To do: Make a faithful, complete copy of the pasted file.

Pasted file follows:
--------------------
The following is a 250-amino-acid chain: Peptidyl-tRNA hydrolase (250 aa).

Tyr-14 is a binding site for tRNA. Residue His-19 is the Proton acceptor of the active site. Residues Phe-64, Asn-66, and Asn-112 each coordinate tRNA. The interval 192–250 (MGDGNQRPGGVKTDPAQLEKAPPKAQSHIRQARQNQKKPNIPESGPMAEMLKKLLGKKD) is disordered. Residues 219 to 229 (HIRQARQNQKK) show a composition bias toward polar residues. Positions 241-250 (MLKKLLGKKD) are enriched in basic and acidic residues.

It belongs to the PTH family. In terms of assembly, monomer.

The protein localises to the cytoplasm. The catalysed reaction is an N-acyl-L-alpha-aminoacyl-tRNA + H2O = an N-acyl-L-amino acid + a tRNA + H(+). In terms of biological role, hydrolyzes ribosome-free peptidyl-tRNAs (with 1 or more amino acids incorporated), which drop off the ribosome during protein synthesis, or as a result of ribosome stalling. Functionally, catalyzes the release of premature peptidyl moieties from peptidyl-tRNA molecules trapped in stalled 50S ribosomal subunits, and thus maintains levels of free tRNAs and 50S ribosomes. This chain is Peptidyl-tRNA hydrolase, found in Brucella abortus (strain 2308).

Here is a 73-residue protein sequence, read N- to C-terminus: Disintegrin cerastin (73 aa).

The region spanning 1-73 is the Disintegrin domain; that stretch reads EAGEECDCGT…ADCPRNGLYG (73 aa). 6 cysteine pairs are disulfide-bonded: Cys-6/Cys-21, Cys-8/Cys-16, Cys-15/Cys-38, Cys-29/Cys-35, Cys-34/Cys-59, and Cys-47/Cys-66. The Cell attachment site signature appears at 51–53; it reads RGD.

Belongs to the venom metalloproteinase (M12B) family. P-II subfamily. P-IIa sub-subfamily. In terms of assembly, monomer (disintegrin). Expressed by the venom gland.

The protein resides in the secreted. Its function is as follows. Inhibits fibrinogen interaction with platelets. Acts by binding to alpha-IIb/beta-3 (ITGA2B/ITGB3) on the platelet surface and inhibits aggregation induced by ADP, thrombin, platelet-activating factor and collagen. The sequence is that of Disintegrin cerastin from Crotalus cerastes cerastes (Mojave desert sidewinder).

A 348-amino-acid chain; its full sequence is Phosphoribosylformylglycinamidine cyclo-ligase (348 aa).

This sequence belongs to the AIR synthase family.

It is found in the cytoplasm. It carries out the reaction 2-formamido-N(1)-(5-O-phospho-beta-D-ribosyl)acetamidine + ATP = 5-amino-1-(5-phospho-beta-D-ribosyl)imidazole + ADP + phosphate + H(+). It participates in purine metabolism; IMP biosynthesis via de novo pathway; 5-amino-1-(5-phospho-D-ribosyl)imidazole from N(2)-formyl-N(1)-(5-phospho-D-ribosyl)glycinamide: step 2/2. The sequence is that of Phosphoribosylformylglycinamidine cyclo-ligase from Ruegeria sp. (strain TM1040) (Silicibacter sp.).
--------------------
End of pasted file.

The following is a 250-amino-acid chain: Peptidyl-tRNA hydrolase (250 aa).

Tyr-14 is a binding site for tRNA. Residue His-19 is the Proton acceptor of the active site. Residues Phe-64, Asn-66, and Asn-112 each coordinate tRNA. The interval 192–250 (MGDGNQRPGGVKTDPAQLEKAPPKAQSHIRQARQNQKKPNIPESGPMAEMLKKLLGKKD) is disordered. Residues 219 to 229 (HIRQARQNQKK) show a composition bias toward polar residues. Positions 241-250 (MLKKLLGKKD) are enriched in basic and acidic residues.

It belongs to the PTH family. In terms of assembly, monomer.

The protein localises to the cytoplasm. The catalysed reaction is an N-acyl-L-alpha-aminoacyl-tRNA + H2O = an N-acyl-L-amino acid + a tRNA + H(+). In terms of biological role, hydrolyzes ribosome-free peptidyl-tRNAs (with 1 or more amino acids incorporated), which drop off the ribosome during protein synthesis, or as a result of ribosome stalling. Functionally, catalyzes the release of premature peptidyl moieties from peptidyl-tRNA molecules trapped in stalled 50S ribosomal subunits, and thus maintains levels of free tRNAs and 50S ribosomes. This chain is Peptidyl-tRNA hydrolase, found in Brucella abortus (strain 2308).

Here is a 73-residue protein sequence, read N- to C-terminus: Disintegrin cerastin (73 aa).

The region spanning 1-73 is the Disintegrin domain; that stretch reads EAGEECDCGT…ADCPRNGLYG (73 aa). 6 cysteine pairs are disulfide-bonded: Cys-6/Cys-21, Cys-8/Cys-16, Cys-15/Cys-38, Cys-29/Cys-35, Cys-34/Cys-59, and Cys-47/Cys-66. The Cell attachment site signature appears at 51–53; it reads RGD.

Belongs to the venom metalloproteinase (M12B) family. P-II subfamily. P-IIa sub-subfamily. In terms of assembly, monomer (disintegrin). Expressed by the venom gland.

The protein resides in the secreted. Its function is as follows. Inhibits fibrinogen interaction with platelets. Acts by binding to alpha-IIb/beta-3 (ITGA2B/ITGB3) on the platelet surface and inhibits aggregation induced by ADP, thrombin, platelet-activating factor and collagen. The sequence is that of Disintegrin cerastin from Crotalus cerastes cerastes (Mojave desert sidewinder).

A 348-amino-acid chain; its full sequence is Phosphoribosylformylglycinamidine cyclo-ligase (348 aa).

This sequence belongs to the AIR synthase family.

It is found in the cytoplasm. It carries out the reaction 2-formamido-N(1)-(5-O-phospho-beta-D-ribosyl)acetamidine + ATP = 5-amino-1-(5-phospho-beta-D-ribosyl)imidazole + ADP + phosphate + H(+). It participates in purine metabolism; IMP biosynthesis via de novo pathway; 5-amino-1-(5-phospho-D-ribosyl)imidazole from N(2)-formyl-N(1)-(5-phospho-D-ribosyl)glycinamide: step 2/2. The sequence is that of Phosphoribosylformylglycinamidine cyclo-ligase from Ruegeria sp. (strain TM1040) (Silicibacter sp.).